Nobel Peace Prize awarded to World Food Programme
On December 10, the World Food Programme (WFP) of the United Nations received the Nobel Peace Prize from the Norwegian Nobel Committee. Tilburg University’s Zero Hunger Lab is delighted with this recognition. It has worked together with the WFP for years.
The WFP received this Prize for its contribution to stability and peace by providing food for refugees and after disasters.
Prof. Hein Fleuren, one of the founders of Zero Hunger Lab, says he is thrilled that the World Food Programme has won this Prize, “not only because they do very good work, but also because this will raise awareness of the increasingly great problem of hunger in the world.”
Zero Hunger Lab and World Food Programme
Zero Hunger Lab has worked together with the WFP for more than eight years. By building and optimizing mathematical models, researchers have succeeded in improving the emergency aid. This has resulted not only in better logistics but also in a more optimal food basket. Since this year, there has been more interest in food systems and in how we can use mathematics to make them more sustainable.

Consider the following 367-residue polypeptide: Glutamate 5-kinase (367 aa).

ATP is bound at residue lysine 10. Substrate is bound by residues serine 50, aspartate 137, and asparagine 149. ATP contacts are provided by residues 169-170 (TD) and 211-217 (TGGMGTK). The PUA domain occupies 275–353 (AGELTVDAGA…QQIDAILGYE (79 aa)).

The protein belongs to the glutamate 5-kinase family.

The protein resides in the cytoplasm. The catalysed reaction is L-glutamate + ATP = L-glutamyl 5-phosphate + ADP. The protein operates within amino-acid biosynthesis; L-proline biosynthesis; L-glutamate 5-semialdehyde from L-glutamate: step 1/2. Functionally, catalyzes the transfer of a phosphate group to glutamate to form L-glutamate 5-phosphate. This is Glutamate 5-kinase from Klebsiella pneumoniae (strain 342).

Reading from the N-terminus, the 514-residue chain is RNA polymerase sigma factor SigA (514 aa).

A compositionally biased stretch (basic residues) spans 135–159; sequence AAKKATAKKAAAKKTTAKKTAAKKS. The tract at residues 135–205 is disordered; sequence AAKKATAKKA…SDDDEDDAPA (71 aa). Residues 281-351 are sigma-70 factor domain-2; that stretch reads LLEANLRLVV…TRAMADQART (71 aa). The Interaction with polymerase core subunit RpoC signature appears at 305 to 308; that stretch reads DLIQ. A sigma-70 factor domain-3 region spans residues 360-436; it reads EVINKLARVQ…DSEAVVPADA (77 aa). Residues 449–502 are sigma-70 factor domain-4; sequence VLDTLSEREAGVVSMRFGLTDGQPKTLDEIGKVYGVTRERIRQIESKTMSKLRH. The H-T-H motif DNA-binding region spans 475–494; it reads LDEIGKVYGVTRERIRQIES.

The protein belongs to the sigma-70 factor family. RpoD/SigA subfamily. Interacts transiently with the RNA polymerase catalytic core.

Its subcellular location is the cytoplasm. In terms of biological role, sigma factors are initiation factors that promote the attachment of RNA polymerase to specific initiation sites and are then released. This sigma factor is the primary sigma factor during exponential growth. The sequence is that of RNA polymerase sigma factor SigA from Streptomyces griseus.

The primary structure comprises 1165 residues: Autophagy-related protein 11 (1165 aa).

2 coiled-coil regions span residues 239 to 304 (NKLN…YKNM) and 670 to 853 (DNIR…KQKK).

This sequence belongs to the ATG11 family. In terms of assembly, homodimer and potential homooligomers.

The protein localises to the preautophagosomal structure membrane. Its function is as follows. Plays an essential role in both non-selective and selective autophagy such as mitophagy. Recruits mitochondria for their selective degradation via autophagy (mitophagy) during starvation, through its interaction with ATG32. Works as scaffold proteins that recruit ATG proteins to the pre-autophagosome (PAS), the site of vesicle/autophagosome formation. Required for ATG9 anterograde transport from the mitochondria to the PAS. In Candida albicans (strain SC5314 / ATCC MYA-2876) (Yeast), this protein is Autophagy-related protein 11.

Koen Peters, an alumnus and external PhD researcher at Tilburg University, is affiliated to both Zero Hunger Lab and the World Food Programme. He works as a data scientist at the WFP in Rome on mathematical models to make humanitarian operations better and more efficient. As a consultant, he makes the models accessible for staff who are non-experts in data science. He is very pleased that the World Food Programme has been awarded this Prize: “COVID-19 has made this one of the most difficult years for our work so far, so this Prize is a great boost to the morale of all my colleagues!”
Zero Hunger Lab is made possible thanks to donations from alumni to the Tilburg University Fund.